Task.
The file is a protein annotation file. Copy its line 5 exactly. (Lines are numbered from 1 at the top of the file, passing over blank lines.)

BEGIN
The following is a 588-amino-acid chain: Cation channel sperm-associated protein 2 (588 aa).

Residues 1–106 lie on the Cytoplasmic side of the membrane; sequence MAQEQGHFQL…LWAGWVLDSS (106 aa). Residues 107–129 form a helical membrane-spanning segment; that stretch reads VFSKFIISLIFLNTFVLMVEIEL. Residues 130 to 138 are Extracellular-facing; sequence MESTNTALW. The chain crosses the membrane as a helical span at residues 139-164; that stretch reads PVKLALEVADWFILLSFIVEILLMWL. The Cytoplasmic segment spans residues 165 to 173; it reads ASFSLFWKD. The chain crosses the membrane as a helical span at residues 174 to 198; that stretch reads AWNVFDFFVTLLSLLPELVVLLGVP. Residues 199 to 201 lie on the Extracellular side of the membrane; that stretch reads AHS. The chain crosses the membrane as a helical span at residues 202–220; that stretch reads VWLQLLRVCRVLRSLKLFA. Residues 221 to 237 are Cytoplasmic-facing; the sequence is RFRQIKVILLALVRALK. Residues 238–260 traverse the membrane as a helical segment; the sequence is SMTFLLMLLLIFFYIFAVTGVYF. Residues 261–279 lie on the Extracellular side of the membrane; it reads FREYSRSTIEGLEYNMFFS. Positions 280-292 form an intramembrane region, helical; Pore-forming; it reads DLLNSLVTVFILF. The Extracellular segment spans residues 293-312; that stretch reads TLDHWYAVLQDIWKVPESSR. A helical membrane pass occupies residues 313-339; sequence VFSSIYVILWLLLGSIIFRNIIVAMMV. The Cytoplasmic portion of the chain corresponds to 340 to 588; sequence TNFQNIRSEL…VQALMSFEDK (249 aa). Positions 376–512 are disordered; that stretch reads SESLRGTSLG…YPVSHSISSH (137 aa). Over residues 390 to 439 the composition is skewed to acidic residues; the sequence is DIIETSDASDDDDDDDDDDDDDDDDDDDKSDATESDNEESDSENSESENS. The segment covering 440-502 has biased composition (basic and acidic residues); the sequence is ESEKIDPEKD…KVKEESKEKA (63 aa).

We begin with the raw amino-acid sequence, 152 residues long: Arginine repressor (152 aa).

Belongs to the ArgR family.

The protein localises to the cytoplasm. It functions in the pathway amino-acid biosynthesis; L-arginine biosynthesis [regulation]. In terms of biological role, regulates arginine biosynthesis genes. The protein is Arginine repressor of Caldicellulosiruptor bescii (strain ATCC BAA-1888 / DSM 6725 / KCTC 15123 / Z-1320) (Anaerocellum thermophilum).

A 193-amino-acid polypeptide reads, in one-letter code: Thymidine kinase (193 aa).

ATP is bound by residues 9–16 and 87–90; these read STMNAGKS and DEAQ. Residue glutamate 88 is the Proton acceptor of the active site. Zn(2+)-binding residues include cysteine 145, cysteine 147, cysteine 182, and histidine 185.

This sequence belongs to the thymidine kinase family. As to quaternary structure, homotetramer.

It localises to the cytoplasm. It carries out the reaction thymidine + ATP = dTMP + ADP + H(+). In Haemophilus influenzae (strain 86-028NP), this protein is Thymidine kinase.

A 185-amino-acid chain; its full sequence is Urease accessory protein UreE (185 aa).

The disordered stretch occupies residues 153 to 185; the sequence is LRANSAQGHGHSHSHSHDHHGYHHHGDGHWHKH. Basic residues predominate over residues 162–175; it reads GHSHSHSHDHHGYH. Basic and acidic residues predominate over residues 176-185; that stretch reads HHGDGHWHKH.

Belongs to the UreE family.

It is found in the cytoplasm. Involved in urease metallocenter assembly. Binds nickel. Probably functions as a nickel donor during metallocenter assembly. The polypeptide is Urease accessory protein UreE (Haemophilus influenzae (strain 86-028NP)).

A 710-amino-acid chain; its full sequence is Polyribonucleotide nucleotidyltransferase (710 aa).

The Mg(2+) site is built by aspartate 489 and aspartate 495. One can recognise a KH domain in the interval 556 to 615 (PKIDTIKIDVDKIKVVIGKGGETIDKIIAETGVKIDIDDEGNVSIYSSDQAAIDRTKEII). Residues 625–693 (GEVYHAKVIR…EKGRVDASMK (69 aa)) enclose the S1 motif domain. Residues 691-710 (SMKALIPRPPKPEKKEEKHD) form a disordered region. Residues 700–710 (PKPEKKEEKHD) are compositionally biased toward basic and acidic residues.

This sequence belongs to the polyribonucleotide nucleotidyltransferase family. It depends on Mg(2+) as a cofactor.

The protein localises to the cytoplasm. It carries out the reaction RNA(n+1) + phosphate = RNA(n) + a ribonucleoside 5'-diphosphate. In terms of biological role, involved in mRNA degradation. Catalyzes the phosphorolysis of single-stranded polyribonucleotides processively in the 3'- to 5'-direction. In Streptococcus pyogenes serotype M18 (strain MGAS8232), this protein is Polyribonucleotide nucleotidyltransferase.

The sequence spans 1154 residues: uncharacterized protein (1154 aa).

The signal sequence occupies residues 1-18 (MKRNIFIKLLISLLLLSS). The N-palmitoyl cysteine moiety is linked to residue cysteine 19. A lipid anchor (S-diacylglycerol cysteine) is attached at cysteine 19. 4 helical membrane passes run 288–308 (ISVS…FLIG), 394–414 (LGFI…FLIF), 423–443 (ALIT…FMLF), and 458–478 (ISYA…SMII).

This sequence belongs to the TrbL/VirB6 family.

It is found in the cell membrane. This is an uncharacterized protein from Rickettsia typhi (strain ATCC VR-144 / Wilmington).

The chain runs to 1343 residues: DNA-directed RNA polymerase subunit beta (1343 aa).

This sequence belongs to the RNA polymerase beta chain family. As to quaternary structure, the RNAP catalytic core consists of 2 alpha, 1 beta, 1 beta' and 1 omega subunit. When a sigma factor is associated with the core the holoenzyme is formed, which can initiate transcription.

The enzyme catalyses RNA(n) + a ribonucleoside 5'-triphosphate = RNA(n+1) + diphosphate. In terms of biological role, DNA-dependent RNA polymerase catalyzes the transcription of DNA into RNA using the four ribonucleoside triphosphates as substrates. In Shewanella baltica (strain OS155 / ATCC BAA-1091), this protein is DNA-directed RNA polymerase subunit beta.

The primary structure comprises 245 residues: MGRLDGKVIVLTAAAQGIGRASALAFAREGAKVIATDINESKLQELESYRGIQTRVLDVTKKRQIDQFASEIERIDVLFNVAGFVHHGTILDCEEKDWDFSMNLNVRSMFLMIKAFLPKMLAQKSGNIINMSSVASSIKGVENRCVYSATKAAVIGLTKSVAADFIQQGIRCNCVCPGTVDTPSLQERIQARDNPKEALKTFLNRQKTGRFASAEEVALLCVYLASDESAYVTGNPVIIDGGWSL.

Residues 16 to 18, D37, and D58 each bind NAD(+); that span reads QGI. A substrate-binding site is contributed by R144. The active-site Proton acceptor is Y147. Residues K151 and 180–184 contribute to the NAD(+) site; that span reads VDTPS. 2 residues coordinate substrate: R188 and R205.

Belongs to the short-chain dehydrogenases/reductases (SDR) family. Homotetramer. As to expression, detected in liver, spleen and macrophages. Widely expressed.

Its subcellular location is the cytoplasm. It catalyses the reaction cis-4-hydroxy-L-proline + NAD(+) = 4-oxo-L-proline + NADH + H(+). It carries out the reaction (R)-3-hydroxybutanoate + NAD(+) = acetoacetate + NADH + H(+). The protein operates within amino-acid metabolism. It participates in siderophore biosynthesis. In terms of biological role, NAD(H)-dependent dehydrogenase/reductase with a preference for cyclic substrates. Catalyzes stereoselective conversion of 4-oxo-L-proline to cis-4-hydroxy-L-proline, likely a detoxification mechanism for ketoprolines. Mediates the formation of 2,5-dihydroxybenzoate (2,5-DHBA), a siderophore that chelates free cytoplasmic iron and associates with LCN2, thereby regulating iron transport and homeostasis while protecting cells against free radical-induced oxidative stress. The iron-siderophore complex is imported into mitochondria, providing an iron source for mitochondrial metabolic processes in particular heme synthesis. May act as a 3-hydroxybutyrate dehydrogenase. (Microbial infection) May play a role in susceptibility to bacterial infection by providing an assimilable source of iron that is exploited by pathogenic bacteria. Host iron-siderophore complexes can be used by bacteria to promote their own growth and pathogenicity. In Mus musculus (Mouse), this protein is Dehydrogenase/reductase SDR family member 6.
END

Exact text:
The protein localises to the cytoplasm. It functions in the pathway amino-acid biosynthesis; L-arginine biosynthesis [regulation]. In terms of biological role, regulates arginine biosynthesis genes. The protein is Arginine repressor of Caldicellulosiruptor bescii (strain ATCC BAA-1888 / DSM 6725 / KCTC 15123 / Z-1320) (Anaerocellum thermophilum).